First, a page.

Gene Ramsay, a benefits consultant in Birmingham, Ala., and president of the Birmingham Association of Health Underwriters, says that reports of a large number of people losing coverage could be premature. But it’s still cause for concern.

“I think some of those numbers are people jumping the gun,” he said. “But, at the end of the day, I agree there will be a lot of people with individual coverage who will be sorely, sorely disappointed in what happens to their premium — and their plan — come Jan. 1. And they don’t have a choice. They either have to accept it, or go to the exchanges.”

Consumers, as Ramsay points out, are the ones most affected by these reports. Though the administration knew some would lose their plans under PPACA, most were left in the dark.

After all, President Obama vowed repeatedly that, under his signature health care overhaul, those who liked their plans could keep them. 

“One of the most important promises made by President Obama … was that Americans who were satisfied with their health plans could keep them,” Sen. Ron Johnson, R-Wis., said in a statement. “That promise has been broken.”

Ramsay says the reports about the cancellation notices are still alarming.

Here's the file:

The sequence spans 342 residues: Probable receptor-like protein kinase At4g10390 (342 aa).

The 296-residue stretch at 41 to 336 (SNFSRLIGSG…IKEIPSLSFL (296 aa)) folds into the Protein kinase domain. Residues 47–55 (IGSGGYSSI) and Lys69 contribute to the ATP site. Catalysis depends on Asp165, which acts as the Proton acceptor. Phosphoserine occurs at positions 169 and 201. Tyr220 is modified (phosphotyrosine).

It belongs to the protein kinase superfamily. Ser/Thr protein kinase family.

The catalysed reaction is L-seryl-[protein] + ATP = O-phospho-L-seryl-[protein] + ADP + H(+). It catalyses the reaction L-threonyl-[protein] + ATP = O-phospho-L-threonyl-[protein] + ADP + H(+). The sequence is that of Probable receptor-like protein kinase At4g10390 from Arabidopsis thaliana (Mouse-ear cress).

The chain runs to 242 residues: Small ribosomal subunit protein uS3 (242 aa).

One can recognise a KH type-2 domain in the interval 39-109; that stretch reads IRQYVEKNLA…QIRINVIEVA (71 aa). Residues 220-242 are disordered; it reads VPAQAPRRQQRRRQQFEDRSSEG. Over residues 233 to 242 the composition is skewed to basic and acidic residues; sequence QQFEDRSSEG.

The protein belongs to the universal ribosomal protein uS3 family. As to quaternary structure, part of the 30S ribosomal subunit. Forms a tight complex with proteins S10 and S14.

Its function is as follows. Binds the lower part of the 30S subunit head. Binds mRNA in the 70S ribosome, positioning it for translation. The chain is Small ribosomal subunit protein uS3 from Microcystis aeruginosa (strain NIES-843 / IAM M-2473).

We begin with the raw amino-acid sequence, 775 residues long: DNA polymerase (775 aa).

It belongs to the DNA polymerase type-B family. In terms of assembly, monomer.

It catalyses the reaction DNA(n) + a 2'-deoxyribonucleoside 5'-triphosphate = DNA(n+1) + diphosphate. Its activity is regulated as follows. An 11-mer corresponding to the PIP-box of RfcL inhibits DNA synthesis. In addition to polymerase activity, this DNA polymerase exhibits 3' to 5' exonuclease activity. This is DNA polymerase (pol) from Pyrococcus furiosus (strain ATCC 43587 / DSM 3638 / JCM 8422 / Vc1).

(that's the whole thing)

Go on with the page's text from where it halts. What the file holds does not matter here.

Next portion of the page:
“If an individual is willing to pay the premiums they’re paying in their existing coverage, to me, they’ve already met the requirement of what the government is asking them to — which is to acquire health insurance. So why in the world should I be forced to not only have it…but now I can’t keep my plan, and [carriers] are going to make me go to an equivalent plan and charge me for it?”

Last week, Florida Blue announced it was dropping 300,000 customers whose policies the carrier says aren’t sufficiently comprehensive under PPACA. Rep. Gov. Rick Scott — a continual critic of PPACA — said at the time that the carrier’s actions show not everyone is able to keep their plans as promised.

That followed other similar carrier moves: Kaiser Permanente in California cancelled 160,000 policies, about half of its individual policies in the state; Highmark in Pittsburgh announced it was withdrawing five of its insurance plans that don’t comply with the law; Independence Blue Cross cancelled 45 percent of its individual policies in Philadelphia.

Regardless of its consequences, the hype over coverage loss is still more bad news for an administration already struggling with the faulty exchange launch.

PPACA’s website woes have resulted in apologies from federal officials and promises the site will be completely operational by mid-November.

The website glitches, Smith said, is more of a problem than the reports of cancellation notices.

“I think people are panicking about the wrong thing,” he said. “The website is thoroughly complex, and no one knew about how complex it was until it was too late. [Fixing it] is what we need to focus on.”

Ramsay concurs the changed or cancelled policies aren’t the end of the world. 

“For people who are frustrated, though, there are individual options out there,” he said. “And we in the industry, we can help them find what’s best.”